June 23, 2003
Task Force on Food, Farm and Nutrition Policy
(518) 455-5203

New York Times Article on Supplement Research Highlights Need for Ortiz Bill
Assemblyman Ortiz legislation would require companies' research to back up claims

Assemblyman Felix Ortiz (D-Brooklyn), Chair of the Assembly Task Force on Food, Farm and Nutrition Policy welcomed the New York Times investigation of the adequacy of research for dietary supplements and urged support for his bill (A.2762) to require that marketers of dietary supplements be able to substantiate the claims for their products, and provide a warning statement and contact information for the FDA if the product claim is not approved by the FDA. Ortiz also sponsored a resolution passed by the Assembly asking the federal government to better regulate dietary supplements and co-sponsored the new law that bans the sale of supplements containing ephedra in New York State.

In 1994, Congress passed the Dietary Supplement and Health Education Act (DSHEA), which allowed the sale of supplements without pre-market reviews and permitted health claims on labels with 30 day's notice to the FDA. The burden is on the FDA to prove a dietary supplement is unsafe or ineffective as opposed to drugs that require pre-market safety reviews and lengthy research studies to prove they work.

According to Ortiz, "Just because a supplement may be derived from a natural source, does not mean it is somehow safer or needs less regulatory oversight. That is why we banned ephedra - because the federal government seems unable to do its job. Most supplements are not dangerous, but many may not be effective despite their claims. Consumers may believe that the claims for dietary supplements are backed by the same type of research as drugs and that the FDA has investigated them. Those assumptions could lead to health risks if a person chose an ineffective supplement over an effective medical treatment or waste money if a consumer chose a product that had no chance of successfully fulfilling its claims. The supplement makers need to do their part and limit their claims to those supported by legitimate research."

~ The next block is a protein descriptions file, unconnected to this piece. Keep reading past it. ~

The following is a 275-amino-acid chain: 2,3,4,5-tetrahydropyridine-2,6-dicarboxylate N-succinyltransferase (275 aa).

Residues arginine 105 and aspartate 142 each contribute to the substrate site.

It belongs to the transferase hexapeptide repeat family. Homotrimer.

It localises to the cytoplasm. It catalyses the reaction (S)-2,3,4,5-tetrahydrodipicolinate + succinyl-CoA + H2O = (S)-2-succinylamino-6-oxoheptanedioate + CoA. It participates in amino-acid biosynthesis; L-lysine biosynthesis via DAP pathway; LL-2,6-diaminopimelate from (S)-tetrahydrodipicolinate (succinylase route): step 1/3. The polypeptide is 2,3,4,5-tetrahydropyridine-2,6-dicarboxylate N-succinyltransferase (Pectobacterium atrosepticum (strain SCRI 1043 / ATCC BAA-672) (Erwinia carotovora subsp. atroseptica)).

Ortiz's Task Force sponsored a hearing in 2001 to inform the Legislature about government regulation of the safety, effectiveness, labeling, and health claims of dietary supplements. There is much confusion and controversy over the safety of certain supplements, their effectiveness, the scientific basis for health or medical claims, the FDA's ability to oversee labeling prior to product marketing and general quality parameters of supplements, such as purity and strength. It is the focus of contentious debate whether dietary supplements should be treated as prescription medicine, over-the-counter drugs, foods, or medical food.

In response to these concerns, Assemblyman Ortiz introduced three bills to regulate supplements in New York State. In addition to A.2762, he introduced A.2799, which prohibits coaches and other school employees from selling or promoting the use of dietary supplements and requires schools to distribute warnings to students about risks from certain supplements. The third, A.2700, would classify dietary supplements that function similar to anabolic steroids as controlled substances.

"Our government agencies need the legal authority and the resources to properly oversee the safety and quality of supplements and prevent fraud and abuse in the supplement marketplace. In the absence of adequate federal oversight and regulation these bills would let New Yorkers make more informed choices and would protect children, who are part of a dangerous experiment of increased use of supplements for sports, weight loss, energy, and appearance," said Ortiz.

New York State Assembly
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